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- Asian stocks extended gains on Thursday as a sharp rebound on Wall Street and gains in battered Chinese shares eased fears of a deep and protracted global market rout, while the dollar rallied as risk aversion eased. Sentiment was also supported by comments from New York Fed President William Dudley on Wednesday who said the prospect of a September rate hike “seems less compelling” than it was only weeks ago given the threat posed to the U.S. economy by recent market turmoil. Still, some investors remained on edge, after European shares slid nearly 2 percent overnight and ahead of more readings on China’s factory and services sector activity early next week. Markets around the world plunged earlier in the week as a slump in Shanghai shares fueled worries over China’s economic health, but some calm returned after Beijing rolled out strong policy easing steps late on Tuesday.
- The greenback subsequently rallied as ebbing risk aversion reduced demand for the yen and euro, which had been bought as safe haven plays during the recent equity selling. The dollar got an additional boost from upbeat U.S. durable orders data, which backed the view that the Fed would remain on track to eventually raise interest rates as the U.S. economy continues to recover. The common currency was also hurt by comments from a senior European Central Bank official. Peter Praet said the risk of the ECB missing its inflation target has increased due to commodity price falls and weakness in some overseas economies.
- Crude oil prices jumped in Asia on Thursday as investors see recent liquidity and policy easing moves by China as a spur to demand. Ahead, the market is looking to rig count data in the U.S> at the end of the week. According to industry research group Baker Hughes (NYSE:BHI), the number of rigs drilling for oil in the U.S. increased by two last week to 674, the fifth straight weekly gain. The rig count dropped for 29 straight weeks before rebounding modestly in recent weeks. Overnight, West Texas Intermediate oil futures added to losses on Wednesday, after data showed that oil product supplies in the U.S. rose sharply last week, underlining concerns over weak demand. U.S. Energy Information Administration said in its weekly report that U.S. crude oil inventories fell by 5.5 million barrels in the week ended August 21. Market analysts’ expected a crude-stock rise of 1.1 million, while the American Petroleum Institute late Tuesday reported a decline of 7.3 million barrels. Supplies at Cushing, Oklahoma, the key delivery point for Nymex crude, increased by 256,000 barrels last week, following a rise of 326,000 barrels in the preceding week.Total U.S. crude oil inventories stood at 450.8 million barrels as of last week, remaining near levels not seen for this time of year in at least the last 80 years. The report also showed that gasoline inventories increased by 1.7 million barrels, while distillate stockpiles rose by 1.4 million barrels.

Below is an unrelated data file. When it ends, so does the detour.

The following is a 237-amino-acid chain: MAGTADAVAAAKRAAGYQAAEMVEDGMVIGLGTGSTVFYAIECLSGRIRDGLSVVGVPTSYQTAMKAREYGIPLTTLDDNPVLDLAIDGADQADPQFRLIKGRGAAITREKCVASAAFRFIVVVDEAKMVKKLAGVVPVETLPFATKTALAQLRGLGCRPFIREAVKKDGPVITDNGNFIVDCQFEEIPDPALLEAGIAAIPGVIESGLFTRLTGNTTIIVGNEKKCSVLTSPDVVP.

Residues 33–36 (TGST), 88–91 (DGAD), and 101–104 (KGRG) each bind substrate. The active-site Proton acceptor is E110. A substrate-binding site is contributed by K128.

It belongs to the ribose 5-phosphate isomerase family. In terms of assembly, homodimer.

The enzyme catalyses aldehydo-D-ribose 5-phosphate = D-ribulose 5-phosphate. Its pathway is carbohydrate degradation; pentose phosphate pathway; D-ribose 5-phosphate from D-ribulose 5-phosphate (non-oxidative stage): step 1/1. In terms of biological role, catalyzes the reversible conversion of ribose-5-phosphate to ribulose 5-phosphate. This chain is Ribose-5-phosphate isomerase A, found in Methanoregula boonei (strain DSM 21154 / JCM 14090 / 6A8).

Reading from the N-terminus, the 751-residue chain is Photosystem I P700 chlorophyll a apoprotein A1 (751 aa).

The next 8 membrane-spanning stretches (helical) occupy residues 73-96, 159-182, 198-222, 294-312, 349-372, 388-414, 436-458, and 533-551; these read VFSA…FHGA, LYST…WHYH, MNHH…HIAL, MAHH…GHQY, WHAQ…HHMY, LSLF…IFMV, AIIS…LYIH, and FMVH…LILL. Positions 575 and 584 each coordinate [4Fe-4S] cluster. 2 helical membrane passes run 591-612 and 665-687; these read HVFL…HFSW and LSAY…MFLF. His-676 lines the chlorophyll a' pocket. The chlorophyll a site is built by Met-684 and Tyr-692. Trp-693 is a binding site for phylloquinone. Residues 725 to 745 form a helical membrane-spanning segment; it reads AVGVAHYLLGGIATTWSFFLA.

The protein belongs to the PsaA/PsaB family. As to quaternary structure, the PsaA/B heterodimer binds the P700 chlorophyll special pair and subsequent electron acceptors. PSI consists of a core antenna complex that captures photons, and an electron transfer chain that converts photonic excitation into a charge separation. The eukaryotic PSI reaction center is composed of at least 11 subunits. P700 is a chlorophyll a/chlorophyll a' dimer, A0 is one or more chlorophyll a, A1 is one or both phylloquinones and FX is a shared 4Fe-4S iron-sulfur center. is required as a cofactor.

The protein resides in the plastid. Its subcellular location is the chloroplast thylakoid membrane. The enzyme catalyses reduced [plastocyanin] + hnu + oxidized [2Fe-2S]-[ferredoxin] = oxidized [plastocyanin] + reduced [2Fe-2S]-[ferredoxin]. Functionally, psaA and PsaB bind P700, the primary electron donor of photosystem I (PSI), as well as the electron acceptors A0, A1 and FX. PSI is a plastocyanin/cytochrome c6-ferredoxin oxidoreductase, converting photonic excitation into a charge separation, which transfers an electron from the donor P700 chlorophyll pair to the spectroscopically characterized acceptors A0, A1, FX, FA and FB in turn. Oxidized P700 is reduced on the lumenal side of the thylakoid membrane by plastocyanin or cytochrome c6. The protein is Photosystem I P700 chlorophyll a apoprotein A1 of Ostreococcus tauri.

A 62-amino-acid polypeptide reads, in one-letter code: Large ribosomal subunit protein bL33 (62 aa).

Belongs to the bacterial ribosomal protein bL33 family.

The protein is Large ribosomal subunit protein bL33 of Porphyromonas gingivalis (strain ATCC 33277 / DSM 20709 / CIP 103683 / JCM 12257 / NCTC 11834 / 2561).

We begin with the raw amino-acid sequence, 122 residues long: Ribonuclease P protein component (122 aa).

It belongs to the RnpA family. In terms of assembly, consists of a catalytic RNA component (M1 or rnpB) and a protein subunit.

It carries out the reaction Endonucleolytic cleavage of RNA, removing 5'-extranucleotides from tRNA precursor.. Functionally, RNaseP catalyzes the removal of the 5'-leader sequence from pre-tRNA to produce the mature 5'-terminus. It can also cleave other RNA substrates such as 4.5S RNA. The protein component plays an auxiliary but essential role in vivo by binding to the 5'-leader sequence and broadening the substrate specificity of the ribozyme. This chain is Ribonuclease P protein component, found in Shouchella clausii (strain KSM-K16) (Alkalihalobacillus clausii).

- Gold held steady on Thursday in Asia as investors cast a wary eye on China’s markets to see if the latest stability measures will calm concerns of a rout.Overnight, gold prices fell to the lowest levels of the session on Wednesday, after data showed that U.S. durable goods orders rose unexpectedly in July, boosting optimism over the health of the economy and supporting the case for a U.S. interest rate hike this year. The U.S. Commerce Department said that total durable goods orders, which include transportation items, increased 2.0% last month, compared to expectations for a decline of 0.4%. Orders for durable goods in June were revised to a gain of 4.1% from a previously reported increase of 3.4%. Durable goods are typically bulky or heavy products designed to last at three years, such as trains, planes and automobiles. Core durable goods orders, excluding volatile transportation items, inched up 0.6%, topping forecasts for an increase of 0.4%. Core durable goods orders rose by an upwardly revised 1.0% in June. Orders for core capital goods, a key barometer of private-sector business investment, increased 2.2% last month, above expectations for a 0.4% increase. Shipments of core capital goods, a category used to calculate quarterly economic growth, tacked on 0.6%, beating forecasts for a 0.4% gain. The upbeat data should strengthen expectations of a Federal Reserve interest rate hike as early as next month. The timing of a Fed rate hike has been a constant source of debate in the markets in recent months.